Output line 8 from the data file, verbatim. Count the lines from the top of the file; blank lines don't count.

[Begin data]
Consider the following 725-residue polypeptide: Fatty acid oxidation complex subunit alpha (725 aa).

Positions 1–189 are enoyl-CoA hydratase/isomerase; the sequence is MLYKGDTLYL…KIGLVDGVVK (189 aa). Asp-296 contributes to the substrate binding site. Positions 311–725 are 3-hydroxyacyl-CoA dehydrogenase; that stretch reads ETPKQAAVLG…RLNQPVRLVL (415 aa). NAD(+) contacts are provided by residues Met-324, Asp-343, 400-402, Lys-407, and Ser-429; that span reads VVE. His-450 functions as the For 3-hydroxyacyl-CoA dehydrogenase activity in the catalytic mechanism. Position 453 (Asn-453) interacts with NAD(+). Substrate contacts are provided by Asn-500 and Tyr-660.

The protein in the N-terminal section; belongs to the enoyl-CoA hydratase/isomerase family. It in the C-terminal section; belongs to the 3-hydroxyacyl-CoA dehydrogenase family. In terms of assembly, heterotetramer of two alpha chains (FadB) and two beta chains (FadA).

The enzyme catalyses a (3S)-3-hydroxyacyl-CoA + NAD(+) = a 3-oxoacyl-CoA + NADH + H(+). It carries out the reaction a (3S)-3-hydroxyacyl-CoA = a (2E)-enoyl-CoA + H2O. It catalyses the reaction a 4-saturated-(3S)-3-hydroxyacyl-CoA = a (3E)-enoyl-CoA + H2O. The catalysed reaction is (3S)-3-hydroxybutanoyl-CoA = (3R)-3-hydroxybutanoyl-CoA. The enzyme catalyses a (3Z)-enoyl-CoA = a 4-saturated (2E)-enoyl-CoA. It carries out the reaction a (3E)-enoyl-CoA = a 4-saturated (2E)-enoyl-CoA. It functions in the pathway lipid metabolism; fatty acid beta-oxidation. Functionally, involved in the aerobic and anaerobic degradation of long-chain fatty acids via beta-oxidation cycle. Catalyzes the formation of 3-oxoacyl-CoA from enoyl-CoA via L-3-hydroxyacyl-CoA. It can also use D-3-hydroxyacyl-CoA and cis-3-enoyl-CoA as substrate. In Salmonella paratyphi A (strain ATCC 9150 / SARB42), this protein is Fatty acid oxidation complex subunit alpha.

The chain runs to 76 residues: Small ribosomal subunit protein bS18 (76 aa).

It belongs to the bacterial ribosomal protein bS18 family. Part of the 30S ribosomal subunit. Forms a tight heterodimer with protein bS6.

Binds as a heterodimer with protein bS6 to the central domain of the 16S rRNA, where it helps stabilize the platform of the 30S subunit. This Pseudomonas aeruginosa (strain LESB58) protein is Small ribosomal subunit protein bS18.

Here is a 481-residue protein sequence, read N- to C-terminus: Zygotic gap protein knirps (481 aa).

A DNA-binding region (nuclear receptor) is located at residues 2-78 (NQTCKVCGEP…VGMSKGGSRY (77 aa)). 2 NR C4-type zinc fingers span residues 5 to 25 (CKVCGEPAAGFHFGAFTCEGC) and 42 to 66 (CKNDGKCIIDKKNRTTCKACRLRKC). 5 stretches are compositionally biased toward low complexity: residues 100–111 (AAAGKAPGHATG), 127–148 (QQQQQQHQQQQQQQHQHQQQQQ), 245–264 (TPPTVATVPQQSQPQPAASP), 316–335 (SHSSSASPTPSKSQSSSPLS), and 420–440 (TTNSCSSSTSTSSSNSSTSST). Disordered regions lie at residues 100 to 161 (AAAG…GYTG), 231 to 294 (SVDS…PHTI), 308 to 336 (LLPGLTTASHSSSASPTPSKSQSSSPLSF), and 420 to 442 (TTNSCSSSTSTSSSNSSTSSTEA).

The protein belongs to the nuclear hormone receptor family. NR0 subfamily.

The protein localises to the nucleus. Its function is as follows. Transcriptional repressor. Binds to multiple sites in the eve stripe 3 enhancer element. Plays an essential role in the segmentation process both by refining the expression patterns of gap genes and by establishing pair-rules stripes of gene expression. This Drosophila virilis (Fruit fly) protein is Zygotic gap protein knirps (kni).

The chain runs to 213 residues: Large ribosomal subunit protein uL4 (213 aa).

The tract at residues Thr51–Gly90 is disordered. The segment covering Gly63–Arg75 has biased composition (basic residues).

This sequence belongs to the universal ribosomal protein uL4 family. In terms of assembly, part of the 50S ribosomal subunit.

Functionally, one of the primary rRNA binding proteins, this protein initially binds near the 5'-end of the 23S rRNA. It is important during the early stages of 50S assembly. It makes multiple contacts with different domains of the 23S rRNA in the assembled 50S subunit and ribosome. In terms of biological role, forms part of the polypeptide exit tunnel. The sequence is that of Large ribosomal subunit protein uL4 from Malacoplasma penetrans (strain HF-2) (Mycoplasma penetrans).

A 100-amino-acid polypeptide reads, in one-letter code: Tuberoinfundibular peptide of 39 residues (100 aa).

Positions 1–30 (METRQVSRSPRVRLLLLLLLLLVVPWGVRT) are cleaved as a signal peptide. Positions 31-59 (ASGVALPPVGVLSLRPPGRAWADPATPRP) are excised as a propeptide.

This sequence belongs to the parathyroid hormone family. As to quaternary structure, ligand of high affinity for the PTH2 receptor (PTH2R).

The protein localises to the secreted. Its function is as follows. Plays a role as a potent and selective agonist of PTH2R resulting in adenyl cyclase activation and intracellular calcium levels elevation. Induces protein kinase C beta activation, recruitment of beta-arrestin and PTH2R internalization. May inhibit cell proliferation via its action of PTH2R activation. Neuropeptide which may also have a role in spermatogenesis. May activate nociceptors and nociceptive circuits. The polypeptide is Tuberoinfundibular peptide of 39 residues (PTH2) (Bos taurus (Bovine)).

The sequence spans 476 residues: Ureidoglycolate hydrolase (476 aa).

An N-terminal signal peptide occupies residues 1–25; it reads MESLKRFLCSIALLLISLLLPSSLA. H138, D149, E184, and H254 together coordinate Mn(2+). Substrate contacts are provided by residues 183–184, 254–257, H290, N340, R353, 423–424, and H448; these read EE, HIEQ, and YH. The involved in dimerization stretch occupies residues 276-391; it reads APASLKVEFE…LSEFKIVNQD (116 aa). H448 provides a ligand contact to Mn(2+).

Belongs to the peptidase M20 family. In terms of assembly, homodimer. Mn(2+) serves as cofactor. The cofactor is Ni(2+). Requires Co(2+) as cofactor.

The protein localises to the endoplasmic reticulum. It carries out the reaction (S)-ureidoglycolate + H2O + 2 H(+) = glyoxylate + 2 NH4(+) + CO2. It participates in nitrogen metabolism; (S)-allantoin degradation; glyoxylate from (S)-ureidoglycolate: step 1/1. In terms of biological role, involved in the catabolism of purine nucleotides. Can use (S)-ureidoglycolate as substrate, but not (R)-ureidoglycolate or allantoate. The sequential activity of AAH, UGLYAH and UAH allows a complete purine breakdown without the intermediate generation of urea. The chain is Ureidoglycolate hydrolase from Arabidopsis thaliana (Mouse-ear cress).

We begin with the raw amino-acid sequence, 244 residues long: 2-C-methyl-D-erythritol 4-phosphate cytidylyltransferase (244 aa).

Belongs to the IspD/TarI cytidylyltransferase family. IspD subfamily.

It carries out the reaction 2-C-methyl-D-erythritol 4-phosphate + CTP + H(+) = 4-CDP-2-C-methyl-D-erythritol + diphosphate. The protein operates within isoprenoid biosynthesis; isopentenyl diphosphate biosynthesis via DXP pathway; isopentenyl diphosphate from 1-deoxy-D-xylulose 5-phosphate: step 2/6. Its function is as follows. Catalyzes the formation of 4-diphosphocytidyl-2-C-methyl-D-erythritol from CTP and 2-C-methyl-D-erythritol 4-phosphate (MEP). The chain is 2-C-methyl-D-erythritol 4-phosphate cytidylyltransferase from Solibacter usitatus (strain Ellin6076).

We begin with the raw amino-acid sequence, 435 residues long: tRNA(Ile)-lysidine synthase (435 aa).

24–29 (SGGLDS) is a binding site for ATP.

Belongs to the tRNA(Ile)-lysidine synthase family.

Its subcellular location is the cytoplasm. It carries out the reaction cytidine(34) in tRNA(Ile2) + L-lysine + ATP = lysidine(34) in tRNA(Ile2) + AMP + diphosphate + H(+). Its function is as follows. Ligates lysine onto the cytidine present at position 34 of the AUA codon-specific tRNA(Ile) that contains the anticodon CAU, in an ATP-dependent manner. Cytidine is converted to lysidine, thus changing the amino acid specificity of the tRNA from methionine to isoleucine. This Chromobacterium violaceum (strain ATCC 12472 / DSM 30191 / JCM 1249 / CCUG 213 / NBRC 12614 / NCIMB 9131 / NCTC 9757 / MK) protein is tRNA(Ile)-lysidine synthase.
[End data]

Here is a 481-residue protein sequence, read N- to C-terminus: Zygotic gap protein knirps (481 aa).